Facebook to send Cambridge Analytica data-use notices to affected users

FILE- In this March 29, 2018, file photo, the logo for Facebook appears on screens at the Nasdaq MarketSite in New York's Times Square. Facebook will begin alerting users whose private data may have been compromised in the Cambridge Analytica scandal starting Monday, April 9. All 2.2 billion Facebook users will receive a notice on their feeds titled “Protecting Your Information.” It will have a link to information on which Facebook apps they use and what information they have shared with those apps. New York, New York, March 29, 2018 | AP Photo by Richard Drew, File, St. George News

NEW YORK (AP) — Get ready to find out if your Facebook data has been swept up in the Cambridge Analytica scandal.

Starting Monday, the 87 million users who might have had their data shared with Cambridge Analytica will get a detailed message on their news feeds. Facebook says most of the affected users (more than 70 million) are in the U.S., though there are over a million each in the Philippines, Indonesia and the U.K.

In addition, all 2.2 billion Facebook users will receive a notice titled “Protecting Your Information” with a link to see what apps they use and what information they have shared with those apps. If they want, they can shut off apps individually or turn off third-party access to their apps completely.

Reeling from its worst privacy crisis in history — allegations that this Trump-affiliated data mining firm may have used ill-gotten user data to try to influence elections — Facebook is in full damage-control mode. CEO Mark Zuckerberg acknowledged that he made a “huge mistake” in failing to take a broad enough view of what Facebook’s responsibility is in the world. He’s set to testify before Congress next week.

Cambridge Analytica whistleblower Christopher Wylie previously estimated that more than 50 million people were compromised by a personality quiz that collected data from users and their friends. In an interview aired Sunday on NBC’s “Meet the Press,” Wylie said the true number could be even larger than 87 million.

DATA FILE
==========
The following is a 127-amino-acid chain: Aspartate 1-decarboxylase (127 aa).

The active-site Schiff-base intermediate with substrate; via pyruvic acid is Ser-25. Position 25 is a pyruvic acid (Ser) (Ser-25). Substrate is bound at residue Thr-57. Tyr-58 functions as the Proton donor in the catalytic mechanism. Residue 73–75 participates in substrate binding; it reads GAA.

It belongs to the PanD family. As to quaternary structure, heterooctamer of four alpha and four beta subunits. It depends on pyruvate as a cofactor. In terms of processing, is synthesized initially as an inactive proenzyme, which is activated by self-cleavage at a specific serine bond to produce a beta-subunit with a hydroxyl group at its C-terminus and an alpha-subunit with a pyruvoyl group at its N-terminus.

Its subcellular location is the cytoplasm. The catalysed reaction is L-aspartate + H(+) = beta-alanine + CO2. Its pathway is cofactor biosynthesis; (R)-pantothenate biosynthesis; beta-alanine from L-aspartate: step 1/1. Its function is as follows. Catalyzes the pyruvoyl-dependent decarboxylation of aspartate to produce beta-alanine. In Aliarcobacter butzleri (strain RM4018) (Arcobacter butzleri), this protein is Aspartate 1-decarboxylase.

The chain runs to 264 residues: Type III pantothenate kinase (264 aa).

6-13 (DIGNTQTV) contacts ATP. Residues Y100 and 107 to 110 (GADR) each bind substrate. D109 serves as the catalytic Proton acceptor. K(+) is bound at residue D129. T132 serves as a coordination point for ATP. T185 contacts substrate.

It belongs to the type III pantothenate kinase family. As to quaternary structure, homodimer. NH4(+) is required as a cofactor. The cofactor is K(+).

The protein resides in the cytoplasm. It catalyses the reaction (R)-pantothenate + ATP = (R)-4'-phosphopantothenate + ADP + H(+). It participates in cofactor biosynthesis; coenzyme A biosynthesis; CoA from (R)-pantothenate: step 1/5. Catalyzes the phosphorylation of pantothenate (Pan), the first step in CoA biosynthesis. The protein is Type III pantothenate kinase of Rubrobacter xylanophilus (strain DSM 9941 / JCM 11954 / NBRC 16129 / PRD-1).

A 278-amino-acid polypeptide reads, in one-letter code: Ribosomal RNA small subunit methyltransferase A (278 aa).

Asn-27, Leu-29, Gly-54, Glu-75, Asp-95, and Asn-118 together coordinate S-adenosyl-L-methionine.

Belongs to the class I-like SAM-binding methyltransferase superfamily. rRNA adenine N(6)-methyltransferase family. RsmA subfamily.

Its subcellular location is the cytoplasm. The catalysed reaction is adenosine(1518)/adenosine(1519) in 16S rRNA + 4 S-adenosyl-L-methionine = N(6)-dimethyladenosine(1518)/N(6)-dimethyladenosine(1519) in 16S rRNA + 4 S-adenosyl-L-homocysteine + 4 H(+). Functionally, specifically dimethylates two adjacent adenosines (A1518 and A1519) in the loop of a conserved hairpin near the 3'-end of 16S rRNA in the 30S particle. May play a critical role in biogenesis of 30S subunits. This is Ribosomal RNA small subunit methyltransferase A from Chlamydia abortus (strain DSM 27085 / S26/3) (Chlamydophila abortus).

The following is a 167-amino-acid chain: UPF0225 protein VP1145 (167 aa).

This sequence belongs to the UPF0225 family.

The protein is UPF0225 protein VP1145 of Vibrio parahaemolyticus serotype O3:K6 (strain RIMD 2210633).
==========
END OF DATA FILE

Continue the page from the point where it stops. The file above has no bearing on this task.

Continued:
That Facebook app, called “This is Your Digital Life,” was a personality quiz created in 2014 by an academic researcher named Aleksander Kogan, who paid about 270,000 people to take it. The app vacuumed up not just the data of the people who took it, but also — thanks to Facebook’s loose restrictions — data from their friends, too, including details that they hadn’t intended to share publicly.

Facebook later limited the data apps can access, but it was too late in this case.

Zuckerberg said Facebook came up with the 87 million figure by calculating the maximum number of friends that users could have had while Kogan’s app was collecting data. The company doesn’t have logs going back that far, he said, so it can’t know exactly how many people may have been affected.

Cambridge Analytica said in a statement Wednesday that it had data for only 30 million Facebook users.

Written by BARBARA ORTUTAY, Associated Press.

Email: news@stgnews.com

Twitter: @STGnews

Copyright 2018 The Associated Press. All rights reserved. This material may not be published, broadcast, rewritten or redistributed.

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2 Comments

  • comments April 8, 2018 at 6:30 pm

    There went my week. Guess I’ll be staring intently at my “newfeed” all day, everyday waiting to see how bad ol’ zuckerberg has done me in. Here I was thinking zuckerberg was my very best friend.

    jk, i don’t use FB

  • r2d2 April 9, 2018 at 8:50 am

    I wonder when they are going to get around to Google. I can’t help but wonder why the App’s on play store need to know the info they collect. Have you ever walked into a store and received email or text from the store saying, by the way. “Did you need to buy this or that?”. Did you really read Googles last policy update? Someone may even be watching you from above. They don’t have to go to heaven, they only have to go to the Clouds.

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